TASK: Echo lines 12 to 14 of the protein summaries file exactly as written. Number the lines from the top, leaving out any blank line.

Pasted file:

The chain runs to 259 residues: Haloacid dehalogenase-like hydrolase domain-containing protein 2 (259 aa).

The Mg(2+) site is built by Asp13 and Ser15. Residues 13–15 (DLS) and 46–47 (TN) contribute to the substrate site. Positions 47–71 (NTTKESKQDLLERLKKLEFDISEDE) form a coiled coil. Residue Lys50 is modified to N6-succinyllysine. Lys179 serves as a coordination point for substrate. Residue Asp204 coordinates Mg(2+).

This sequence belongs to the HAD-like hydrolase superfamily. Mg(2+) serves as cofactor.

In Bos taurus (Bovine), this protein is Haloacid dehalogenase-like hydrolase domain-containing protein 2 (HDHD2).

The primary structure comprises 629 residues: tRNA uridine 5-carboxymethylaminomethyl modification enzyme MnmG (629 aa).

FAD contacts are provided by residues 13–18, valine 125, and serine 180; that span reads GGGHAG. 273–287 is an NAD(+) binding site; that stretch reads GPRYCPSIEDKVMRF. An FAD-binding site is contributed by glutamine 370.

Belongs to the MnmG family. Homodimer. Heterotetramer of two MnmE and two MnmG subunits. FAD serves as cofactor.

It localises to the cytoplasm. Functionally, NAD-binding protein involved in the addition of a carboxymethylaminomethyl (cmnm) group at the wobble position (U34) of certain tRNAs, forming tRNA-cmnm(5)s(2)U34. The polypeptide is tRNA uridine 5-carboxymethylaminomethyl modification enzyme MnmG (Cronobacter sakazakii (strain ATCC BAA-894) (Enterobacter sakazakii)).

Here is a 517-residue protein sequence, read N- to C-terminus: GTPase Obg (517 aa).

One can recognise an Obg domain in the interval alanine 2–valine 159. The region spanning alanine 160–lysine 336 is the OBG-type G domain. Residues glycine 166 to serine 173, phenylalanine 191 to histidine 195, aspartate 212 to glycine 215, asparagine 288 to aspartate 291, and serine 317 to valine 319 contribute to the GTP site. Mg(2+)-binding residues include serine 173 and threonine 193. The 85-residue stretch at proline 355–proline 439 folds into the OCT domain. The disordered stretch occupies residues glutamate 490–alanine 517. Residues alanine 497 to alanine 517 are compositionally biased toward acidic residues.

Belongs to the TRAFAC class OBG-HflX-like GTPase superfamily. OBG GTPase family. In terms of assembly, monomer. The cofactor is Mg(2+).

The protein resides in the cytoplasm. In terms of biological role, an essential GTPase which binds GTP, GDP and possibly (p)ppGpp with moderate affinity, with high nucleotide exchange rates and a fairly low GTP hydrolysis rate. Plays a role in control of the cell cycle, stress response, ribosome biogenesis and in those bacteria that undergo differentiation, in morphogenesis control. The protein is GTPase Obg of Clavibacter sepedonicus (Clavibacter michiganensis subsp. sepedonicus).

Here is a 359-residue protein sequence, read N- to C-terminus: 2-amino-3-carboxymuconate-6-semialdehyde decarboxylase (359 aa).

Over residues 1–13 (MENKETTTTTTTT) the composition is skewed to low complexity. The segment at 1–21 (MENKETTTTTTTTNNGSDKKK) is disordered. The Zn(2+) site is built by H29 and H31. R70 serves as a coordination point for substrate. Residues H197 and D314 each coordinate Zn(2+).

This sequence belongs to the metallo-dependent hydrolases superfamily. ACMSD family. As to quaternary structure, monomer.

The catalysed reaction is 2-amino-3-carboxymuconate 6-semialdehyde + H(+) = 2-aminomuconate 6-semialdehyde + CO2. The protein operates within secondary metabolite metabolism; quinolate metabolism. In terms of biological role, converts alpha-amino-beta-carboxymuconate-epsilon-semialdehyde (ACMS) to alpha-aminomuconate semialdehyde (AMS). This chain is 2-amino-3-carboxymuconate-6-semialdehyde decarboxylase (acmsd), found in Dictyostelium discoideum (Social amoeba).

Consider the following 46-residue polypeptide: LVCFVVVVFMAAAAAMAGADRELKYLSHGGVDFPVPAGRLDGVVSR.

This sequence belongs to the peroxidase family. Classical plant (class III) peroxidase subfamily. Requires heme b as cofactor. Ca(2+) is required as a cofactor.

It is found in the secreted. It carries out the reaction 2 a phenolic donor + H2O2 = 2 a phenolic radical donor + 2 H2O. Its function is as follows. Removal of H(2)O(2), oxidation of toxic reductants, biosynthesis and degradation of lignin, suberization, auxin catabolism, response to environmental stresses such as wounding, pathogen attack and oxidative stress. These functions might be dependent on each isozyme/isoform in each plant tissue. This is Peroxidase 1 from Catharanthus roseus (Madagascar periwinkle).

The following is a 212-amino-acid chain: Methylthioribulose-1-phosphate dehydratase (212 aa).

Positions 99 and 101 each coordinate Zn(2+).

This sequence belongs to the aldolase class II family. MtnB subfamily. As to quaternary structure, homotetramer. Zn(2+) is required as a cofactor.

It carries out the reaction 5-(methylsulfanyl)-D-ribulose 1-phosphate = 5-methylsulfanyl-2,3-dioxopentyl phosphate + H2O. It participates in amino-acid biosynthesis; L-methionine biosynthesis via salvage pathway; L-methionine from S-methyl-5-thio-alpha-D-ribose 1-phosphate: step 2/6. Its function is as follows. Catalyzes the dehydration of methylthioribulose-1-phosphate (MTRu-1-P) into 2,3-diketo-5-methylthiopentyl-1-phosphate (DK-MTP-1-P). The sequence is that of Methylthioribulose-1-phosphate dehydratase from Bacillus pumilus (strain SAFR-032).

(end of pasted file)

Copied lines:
The protein resides in the cytoplasm. In terms of biological role, an essential GTPase which binds GTP, GDP and possibly (p)ppGpp with moderate affinity, with high nucleotide exchange rates and a fairly low GTP hydrolysis rate. Plays a role in control of the cell cycle, stress response, ribosome biogenesis and in those bacteria that undergo differentiation, in morphogenesis control. The protein is GTPase Obg of Clavibacter sepedonicus (Clavibacter michiganensis subsp. sepedonicus).

Here is a 359-residue protein sequence, read N- to C-terminus: 2-amino-3-carboxymuconate-6-semialdehyde decarboxylase (359 aa).

Over residues 1–13 (MENKETTTTTTTT) the composition is skewed to low complexity. The segment at 1–21 (MENKETTTTTTTTNNGSDKKK) is disordered. The Zn(2+) site is built by H29 and H31. R70 serves as a coordination point for substrate. Residues H197 and D314 each coordinate Zn(2+).